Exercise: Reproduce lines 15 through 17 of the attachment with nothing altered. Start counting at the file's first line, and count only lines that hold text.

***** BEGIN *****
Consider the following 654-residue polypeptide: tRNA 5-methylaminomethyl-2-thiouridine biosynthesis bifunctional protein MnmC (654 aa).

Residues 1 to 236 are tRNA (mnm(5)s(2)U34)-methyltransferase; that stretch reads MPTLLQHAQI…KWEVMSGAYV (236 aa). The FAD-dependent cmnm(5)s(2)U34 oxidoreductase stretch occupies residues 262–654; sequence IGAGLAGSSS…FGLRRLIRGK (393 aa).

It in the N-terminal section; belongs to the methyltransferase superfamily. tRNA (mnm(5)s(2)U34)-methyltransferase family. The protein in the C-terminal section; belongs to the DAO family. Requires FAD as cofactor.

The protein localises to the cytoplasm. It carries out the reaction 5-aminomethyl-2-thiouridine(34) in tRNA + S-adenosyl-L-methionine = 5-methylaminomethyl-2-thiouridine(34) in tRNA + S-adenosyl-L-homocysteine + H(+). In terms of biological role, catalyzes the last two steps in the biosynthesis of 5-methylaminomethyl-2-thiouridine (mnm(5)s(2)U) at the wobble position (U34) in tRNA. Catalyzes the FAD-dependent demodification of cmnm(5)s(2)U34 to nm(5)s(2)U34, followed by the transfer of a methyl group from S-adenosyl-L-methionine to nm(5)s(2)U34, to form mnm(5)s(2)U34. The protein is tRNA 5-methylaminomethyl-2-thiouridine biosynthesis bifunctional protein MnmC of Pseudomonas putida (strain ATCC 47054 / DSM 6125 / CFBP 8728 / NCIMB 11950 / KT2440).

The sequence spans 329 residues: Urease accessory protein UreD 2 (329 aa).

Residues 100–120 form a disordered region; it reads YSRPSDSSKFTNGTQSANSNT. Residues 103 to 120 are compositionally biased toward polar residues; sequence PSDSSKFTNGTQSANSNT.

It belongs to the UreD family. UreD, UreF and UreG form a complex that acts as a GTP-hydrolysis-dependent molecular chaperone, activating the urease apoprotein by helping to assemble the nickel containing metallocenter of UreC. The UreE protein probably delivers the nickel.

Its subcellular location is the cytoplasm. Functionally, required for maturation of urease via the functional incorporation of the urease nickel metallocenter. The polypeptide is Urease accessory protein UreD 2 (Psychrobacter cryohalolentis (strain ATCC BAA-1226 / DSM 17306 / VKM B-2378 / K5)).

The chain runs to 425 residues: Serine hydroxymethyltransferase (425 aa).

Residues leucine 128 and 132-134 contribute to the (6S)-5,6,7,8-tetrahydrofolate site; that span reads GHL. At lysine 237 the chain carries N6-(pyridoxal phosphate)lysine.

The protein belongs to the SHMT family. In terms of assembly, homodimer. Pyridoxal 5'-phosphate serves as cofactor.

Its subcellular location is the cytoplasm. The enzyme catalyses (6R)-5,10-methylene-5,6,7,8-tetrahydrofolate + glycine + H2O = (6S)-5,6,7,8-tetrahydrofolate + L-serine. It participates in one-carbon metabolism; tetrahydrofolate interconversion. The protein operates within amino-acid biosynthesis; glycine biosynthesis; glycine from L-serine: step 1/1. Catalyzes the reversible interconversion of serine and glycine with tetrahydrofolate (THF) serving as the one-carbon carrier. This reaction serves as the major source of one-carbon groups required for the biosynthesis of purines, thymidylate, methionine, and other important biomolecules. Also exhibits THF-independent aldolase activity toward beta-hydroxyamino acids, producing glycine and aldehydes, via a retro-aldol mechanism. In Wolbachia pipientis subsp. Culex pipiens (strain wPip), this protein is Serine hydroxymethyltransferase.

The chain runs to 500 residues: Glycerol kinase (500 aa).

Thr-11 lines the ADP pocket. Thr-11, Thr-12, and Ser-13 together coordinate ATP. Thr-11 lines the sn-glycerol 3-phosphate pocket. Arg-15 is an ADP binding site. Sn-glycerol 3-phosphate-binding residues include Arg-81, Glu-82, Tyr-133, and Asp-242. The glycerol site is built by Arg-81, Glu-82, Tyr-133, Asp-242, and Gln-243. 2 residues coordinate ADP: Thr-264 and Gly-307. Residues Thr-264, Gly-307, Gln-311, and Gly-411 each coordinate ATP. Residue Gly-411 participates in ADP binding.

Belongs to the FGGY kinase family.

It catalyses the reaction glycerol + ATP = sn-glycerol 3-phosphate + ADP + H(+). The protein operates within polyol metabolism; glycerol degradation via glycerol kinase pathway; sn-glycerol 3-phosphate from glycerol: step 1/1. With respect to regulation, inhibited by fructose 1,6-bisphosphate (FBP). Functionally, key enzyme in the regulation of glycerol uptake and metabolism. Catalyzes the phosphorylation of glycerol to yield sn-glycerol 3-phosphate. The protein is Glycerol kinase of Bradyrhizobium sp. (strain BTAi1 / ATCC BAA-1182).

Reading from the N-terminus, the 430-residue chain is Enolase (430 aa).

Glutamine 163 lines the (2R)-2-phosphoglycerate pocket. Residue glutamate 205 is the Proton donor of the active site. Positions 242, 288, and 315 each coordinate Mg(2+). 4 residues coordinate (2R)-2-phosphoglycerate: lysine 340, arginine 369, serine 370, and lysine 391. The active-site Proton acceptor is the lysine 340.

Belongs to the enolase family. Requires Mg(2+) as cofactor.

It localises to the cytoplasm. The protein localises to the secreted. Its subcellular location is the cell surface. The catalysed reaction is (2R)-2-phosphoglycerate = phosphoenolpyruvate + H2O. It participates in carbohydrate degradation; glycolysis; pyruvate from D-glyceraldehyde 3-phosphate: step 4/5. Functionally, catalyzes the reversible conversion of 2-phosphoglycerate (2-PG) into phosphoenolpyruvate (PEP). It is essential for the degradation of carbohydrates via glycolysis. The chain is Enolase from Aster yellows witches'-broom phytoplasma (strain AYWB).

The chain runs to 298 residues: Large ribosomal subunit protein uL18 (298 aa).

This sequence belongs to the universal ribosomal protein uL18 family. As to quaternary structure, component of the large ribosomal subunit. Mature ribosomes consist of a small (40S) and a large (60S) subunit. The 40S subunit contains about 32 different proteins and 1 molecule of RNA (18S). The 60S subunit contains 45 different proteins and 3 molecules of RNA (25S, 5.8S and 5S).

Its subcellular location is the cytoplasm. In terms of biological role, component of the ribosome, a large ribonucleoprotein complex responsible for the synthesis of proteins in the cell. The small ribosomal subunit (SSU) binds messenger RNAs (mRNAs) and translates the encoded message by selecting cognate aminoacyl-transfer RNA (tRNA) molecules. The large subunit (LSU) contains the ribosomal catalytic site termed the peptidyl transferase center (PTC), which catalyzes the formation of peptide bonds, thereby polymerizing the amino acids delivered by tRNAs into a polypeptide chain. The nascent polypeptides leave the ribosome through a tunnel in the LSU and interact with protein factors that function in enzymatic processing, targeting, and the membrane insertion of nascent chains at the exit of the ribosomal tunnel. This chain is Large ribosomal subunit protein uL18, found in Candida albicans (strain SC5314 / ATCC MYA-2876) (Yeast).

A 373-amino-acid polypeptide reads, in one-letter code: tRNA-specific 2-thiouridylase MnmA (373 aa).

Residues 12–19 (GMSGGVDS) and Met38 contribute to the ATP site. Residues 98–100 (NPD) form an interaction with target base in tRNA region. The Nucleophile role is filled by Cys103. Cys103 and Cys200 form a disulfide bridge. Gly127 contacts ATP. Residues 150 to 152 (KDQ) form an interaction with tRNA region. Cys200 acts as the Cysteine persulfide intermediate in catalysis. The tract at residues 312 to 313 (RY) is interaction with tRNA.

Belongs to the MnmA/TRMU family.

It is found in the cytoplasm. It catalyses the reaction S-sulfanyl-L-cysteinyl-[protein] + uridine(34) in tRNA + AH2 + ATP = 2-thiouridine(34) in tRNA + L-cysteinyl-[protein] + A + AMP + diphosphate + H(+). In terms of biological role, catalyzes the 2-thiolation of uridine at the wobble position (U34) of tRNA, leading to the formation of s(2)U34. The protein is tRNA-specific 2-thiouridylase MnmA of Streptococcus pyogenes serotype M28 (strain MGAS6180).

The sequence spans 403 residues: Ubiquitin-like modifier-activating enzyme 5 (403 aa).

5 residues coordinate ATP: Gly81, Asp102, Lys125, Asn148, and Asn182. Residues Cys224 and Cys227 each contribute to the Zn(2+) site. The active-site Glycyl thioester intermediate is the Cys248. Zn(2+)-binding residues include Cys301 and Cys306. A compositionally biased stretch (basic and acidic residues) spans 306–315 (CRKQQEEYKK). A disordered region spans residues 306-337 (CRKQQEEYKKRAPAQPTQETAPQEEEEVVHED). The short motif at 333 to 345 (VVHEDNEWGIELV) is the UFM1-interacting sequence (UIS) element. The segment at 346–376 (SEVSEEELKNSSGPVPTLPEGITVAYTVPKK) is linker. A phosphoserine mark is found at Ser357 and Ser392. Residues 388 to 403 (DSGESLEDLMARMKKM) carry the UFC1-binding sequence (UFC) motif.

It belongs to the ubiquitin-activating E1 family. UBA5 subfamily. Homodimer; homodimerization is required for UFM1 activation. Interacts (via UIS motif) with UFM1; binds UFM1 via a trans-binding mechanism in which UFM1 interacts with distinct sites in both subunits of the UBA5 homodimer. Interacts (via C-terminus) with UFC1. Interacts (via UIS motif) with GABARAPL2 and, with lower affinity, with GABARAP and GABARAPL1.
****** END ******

Belongs to the FGGY kinase family.

It catalyses the reaction glycerol + ATP = sn-glycerol 3-phosphate + ADP + H(+). The protein operates within polyol metabolism; glycerol degradation via glycerol kinase pathway; sn-glycerol 3-phosphate from glycerol: step 1/1. With respect to regulation, inhibited by fructose 1,6-bisphosphate (FBP). Functionally, key enzyme in the regulation of glycerol uptake and metabolism. Catalyzes the phosphorylation of glycerol to yield sn-glycerol 3-phosphate. The protein is Glycerol kinase of Bradyrhizobium sp. (strain BTAi1 / ATCC BAA-1182).

Reading from the N-terminus, the 430-residue chain is Enolase (430 aa).